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ZimParks launches kapenta project at Tugwi-Mukosi

THE Zimbabwe Parks and Wildlife Management Authority has launched a multi-million-dollar kapenta fish project at Tugwi-Mukosi Dam in Chivi as efforts continue to ensure that the country starts accruing socio-economic benefits from Zimbabwe’s largest inland water body.

About 100 000 fingerlings have since been stocked in the nearly $300 million reservoir for breeding purposes under the kapenta fish project.

The project is being rolled out under Government’s Command Fisheries programme.

In his address during a ceremony to mark the official stocking of kapenta at Tugwi-Mukosi last week, Masvingo Minister of State for Provincial Affairs Senator Josaya Hungwe hailed the Command Fisheries programme for its role in accelerating socio-economic development in the country.

Senator Hungwe said Command Fisheries was being intensified countrywide at a time Zimbabwe was celebrating the successful implementation of the Command Agriculture programme which saw farmers delivering at least two million tonnes of maize to the Grain Marketing Board in the 2016-17 farming season.

“Following the successful launch of the Command Agriculture programme, Government has embarked on other programmes to complement it. The Command Livestock, Command Fisheries and Wildlife Management and other programmes such as Command Water Harvesting have been initiated countrywide,” said Sen Hungwe.

He said Command Agriculture and Fisheries were welcome in the province which is home to many underutilised water bodies.

“The Command Fisheries programme today has brought the much admired kapenta fish to Masvingo. This is not only historical, but it is a great milestone for the province.”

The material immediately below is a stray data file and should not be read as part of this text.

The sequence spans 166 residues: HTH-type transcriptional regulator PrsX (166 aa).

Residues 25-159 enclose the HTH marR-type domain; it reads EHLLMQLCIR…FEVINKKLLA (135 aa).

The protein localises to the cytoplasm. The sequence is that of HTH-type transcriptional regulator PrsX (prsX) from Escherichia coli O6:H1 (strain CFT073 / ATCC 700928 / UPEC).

Senator Hungwe said for a long time, Lake Kariba was the only source of kapenta fish in Zimbabwe.

The fisheries industry has been producing approximately 9 000 tonnes of fresh kapenta equating to 3 000 tonnes of dry weight per annum.

The industry has also been contributing about $15 million to the national economy annually.

“All these economic benefits are now coming to Masvingo province with Tugwi-Mukosi Dam set to be the second largest water body after Kariba Dam to be stocked with kapenta fish.”

The introduction of kapenta at Tugwi-Mukosi is expected to boost the ecology at Zimbabwe’s largest inland dam which was officially commissioned in May last year.

Most of the fish of economic significance and presence in the lake do not generally occupy the open pelagic water and is therefore vacant.

A number of dams across the country have also benefited from the Command Fisheries project and in Masvingo a cumulative 225 000 fingerlings have already been stocked in four different dams in the province.

Siya Dam in Bikita received 1 000 fingerlings, while Mabvute and Nyatare in Zaka received 2 000 and 2 500 fingerlings respectively.

Dealer of Specially protected Wildlife Arrested

Ntandoyenkosi Ndlovu (36), from Kasibi village, Matetsi in Hwange was arrested for illegally possessing and dealing a live pangolin for one thousand dollars at Matetsi River Bridge on the 19th of March 2018.